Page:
Aerial view of Musick Point, Howick, Auckland, March 1946. Reference Number: WA-02384-F. Alexander Turnbull Library.
My friends Bill and Barbara Ellis sent through a few weeks ago images of the Musick Memorial radio station building, at Musick Point, Howick. The colour images attached to this post are from them (and thanks very much, Bill and Barbara!)
Captain Edward Musick (image from Evening Post, 13 January 1938) died in January 1938 when the plane he was captain of, the Samoan Clipper, exploded near Pago Pago. He hadn't visited New Zealand all that often, but his fiery death struck a chord amongst New Zealanders at the time, perhaps because he came to symbolise the pioneering field of flight, the reduction of our sense of isolation from the world, and the romance of it all. Flags in Auckland City flew at half-mast.
In May 1938, with national feeling still high, the Government announced that a two-way radio station proposal, intended by the Auckland Electric Power Board for the benefit of ambulance, police and automobile patrols, would be taken over and dubbed the Musick Memorial Station. In April the following year, a site was decided: Tamaki Point (Te Naupata), on the eastern side of the Tamaki River estuary, a site clear of transmission interference from power or telephone lines, and one seen to be "of very great value for the navigation of aeroplanes or flying boats to New Zealand from either America or Australia." (Auckland Star 15 April 1939) It was determined by the following month that Tamaki Point would be renamed from that time on as Musick Point.
There is something of a similarity between the classic 1930s architecture of the completed station, and the lines of the Samoan Clipper which had such an ill-fated last flight. According to the New Zealand Historic Places Trust:
"The design of the new building has been credited to John Blake-Kelly, who later became the first New Zealand-trained Government Architect. Its style represents an early local use of Modern or Functionalist-influenced architecture in Auckland, and was conceived as part of a wider landscape modelled on the appearance of an aeroplane and jet stream that was evidently intended to be viewed from the air."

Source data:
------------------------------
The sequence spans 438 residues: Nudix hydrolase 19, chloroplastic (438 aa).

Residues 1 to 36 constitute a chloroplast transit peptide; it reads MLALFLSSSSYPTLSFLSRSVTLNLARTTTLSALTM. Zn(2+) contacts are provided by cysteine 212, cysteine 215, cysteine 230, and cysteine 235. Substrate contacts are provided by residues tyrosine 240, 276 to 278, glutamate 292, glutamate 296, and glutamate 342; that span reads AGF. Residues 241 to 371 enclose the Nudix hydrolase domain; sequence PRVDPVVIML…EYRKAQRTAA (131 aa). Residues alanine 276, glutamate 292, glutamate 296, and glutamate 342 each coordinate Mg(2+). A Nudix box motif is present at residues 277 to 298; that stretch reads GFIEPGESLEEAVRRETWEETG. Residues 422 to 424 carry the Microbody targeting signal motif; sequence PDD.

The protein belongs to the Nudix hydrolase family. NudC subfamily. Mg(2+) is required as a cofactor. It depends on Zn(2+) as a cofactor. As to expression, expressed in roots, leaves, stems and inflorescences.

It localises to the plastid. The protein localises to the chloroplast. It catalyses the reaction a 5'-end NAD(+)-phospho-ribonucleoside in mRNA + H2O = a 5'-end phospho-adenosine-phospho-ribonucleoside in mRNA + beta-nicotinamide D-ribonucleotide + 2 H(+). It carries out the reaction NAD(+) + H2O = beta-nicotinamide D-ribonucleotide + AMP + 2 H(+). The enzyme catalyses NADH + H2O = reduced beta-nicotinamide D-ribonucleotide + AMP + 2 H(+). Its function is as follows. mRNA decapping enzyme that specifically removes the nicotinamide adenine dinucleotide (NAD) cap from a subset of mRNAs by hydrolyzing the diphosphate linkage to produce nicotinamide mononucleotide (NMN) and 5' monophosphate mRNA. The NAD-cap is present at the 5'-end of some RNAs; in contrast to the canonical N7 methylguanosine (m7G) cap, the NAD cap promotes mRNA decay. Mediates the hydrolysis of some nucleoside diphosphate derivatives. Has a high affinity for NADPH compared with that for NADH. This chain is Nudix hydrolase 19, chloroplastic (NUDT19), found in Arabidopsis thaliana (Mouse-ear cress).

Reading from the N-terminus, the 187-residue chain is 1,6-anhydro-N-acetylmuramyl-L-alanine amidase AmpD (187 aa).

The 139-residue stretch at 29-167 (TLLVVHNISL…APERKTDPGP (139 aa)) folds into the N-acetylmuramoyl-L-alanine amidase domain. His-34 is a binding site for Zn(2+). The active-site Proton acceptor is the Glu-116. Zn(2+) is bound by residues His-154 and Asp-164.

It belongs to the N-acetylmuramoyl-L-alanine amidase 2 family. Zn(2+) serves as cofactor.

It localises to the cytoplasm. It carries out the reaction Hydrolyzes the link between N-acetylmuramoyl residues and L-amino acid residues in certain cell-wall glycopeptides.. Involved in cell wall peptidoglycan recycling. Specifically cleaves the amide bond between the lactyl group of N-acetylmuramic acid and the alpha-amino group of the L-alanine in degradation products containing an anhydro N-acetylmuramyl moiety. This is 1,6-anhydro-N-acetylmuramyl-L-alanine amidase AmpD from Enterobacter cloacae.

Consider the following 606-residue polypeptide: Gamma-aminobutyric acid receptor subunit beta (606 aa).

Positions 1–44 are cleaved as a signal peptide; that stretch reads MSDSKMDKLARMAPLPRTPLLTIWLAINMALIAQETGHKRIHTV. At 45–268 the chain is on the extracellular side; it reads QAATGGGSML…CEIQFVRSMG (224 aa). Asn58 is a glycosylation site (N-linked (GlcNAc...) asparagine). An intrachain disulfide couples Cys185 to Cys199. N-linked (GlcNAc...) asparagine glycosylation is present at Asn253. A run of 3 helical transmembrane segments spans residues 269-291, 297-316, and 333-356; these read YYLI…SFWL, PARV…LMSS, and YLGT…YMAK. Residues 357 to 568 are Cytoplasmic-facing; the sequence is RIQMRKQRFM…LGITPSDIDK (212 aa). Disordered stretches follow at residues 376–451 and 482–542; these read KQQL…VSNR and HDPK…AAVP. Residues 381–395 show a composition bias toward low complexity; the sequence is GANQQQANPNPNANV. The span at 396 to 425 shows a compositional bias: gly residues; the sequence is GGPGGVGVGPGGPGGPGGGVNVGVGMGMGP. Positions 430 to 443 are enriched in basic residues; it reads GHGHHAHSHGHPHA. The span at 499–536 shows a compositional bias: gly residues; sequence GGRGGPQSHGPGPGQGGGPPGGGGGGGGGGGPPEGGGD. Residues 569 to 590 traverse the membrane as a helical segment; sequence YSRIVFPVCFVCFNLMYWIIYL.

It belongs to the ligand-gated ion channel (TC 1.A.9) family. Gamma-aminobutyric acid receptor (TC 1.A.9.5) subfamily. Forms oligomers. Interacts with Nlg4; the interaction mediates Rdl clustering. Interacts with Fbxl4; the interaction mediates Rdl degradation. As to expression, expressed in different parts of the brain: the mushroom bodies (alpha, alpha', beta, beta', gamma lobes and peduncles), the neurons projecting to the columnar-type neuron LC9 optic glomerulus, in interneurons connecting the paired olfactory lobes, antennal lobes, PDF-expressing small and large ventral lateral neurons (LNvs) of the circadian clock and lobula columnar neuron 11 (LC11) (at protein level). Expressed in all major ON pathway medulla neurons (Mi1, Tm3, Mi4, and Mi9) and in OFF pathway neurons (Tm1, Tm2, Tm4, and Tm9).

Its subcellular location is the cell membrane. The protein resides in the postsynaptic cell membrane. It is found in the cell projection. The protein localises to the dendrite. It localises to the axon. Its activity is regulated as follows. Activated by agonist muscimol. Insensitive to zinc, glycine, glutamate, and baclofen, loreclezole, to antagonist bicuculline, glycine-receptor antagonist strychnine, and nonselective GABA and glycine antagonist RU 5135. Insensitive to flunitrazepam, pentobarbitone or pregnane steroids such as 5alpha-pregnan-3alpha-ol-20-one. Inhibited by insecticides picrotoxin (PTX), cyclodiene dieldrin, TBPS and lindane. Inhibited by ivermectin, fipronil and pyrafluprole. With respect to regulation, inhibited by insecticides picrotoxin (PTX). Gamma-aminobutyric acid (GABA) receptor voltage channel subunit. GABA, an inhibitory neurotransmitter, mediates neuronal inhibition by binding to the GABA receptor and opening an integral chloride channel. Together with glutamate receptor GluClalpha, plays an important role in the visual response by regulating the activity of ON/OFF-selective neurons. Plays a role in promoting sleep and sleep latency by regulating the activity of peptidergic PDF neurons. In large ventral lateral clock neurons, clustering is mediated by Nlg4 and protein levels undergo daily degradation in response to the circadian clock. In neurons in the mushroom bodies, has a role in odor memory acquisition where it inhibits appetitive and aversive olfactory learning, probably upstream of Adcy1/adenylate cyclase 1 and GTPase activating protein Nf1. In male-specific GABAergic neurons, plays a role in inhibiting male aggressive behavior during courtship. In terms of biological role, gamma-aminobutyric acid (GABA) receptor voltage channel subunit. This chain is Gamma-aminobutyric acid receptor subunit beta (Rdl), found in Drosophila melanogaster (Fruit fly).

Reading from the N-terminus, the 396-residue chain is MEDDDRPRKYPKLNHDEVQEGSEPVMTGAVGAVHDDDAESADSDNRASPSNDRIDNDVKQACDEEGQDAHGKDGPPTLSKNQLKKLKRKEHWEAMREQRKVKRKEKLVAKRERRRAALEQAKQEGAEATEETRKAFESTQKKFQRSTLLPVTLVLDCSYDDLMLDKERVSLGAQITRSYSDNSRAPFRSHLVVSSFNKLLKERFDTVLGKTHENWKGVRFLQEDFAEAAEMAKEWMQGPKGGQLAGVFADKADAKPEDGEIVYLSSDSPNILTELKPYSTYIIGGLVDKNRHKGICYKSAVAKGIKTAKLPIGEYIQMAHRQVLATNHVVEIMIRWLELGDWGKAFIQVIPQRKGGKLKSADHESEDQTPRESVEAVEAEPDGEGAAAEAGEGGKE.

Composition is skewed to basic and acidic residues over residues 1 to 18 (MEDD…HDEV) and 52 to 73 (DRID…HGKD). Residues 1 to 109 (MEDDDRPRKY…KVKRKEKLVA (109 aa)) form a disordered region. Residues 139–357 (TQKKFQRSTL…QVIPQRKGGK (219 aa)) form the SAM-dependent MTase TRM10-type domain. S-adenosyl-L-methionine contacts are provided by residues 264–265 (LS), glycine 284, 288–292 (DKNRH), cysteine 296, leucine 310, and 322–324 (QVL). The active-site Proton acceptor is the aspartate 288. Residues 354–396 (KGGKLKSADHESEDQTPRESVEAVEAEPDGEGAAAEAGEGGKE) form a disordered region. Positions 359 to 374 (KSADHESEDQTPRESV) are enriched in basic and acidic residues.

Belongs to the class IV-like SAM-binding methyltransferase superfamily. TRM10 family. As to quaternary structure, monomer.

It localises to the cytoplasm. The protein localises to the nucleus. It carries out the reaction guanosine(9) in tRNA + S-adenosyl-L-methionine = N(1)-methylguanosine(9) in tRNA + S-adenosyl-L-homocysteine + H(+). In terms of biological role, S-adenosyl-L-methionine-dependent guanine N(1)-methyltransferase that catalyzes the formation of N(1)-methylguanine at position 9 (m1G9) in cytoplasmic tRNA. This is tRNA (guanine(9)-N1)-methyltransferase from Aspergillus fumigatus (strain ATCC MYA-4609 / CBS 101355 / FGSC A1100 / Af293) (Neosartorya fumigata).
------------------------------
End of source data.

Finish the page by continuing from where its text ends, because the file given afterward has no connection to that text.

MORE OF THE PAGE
Musick Point Air Radio Station, Howick, Auckland, 29 August 1946. Reference Number: WA-03615-F. Alexander Turnbull Library.
"The Musick memorial radio station at Auckland, which has been established primarily to meet the requirements of the trans-Tasman and the trans pacific air services, is now in operation," stated the Minister of Aviation, the Hon. K. Jones."The test, which have been conducted with the Rose Bay terminal, at Sydney, and with Suva, Fiji, indicate a high grade of service is assured," added the Minister. Regular schedules are now being observed by the station with Rose Bay, Suva and Awarua."The facilities provided at the Musick Memorial station, stated Mr. Jones, included (a) radio telegraph transmitters for a point-to-point service with overseas airports and local aeradio stations, such as Awarua, which would co-operate in the direction-finding service; (b) radio telegraph and telephone transmitters for working to aircraft, and sea direction-finding equipment, to assist in the navigation of aircraft on overseas flights.Assistance for Coastal Shipping.The Minister stated that the new radio centre, with its separate transmitting stations and modern teleprinter service to Mechanics' Bay, besides meeting the requirements of overseas services, would be an important national asset and would provide a nucleus for all radio services required in Auckland. When the final scheme was in operation, the comprehensive cervices at Musick Point would also make it possible to extend services to ship stations and include small ships, which at the present time had no radio facilities, but to which a radio telephony service would be a great boon and would give a greater measure of safety in the operation of the coastal trade.
Auckland Star 26 August 1939
Musick Point Air Radio Station, Howick, Auckland, 29 August 1946. Reference Number: WA-03617-F. View of the interior of the Musick Point Air Radio Station building, Howick, Auckland. Radio transmission technology lines the walls and station personnel are at work. Photographed on the 29th of August 1946 by Whites Aviation. Alexander Turnbull Library.
Civil aviation moved its services to the Auckland International Airport at Mangere in 1966, while the Post Office retained maritime and emergency radio services from the station until it closed in 1993. In 1999 it became occupied by the Suburban Amateur Radio Club, and was rededicated by the American Ambassador in 2003.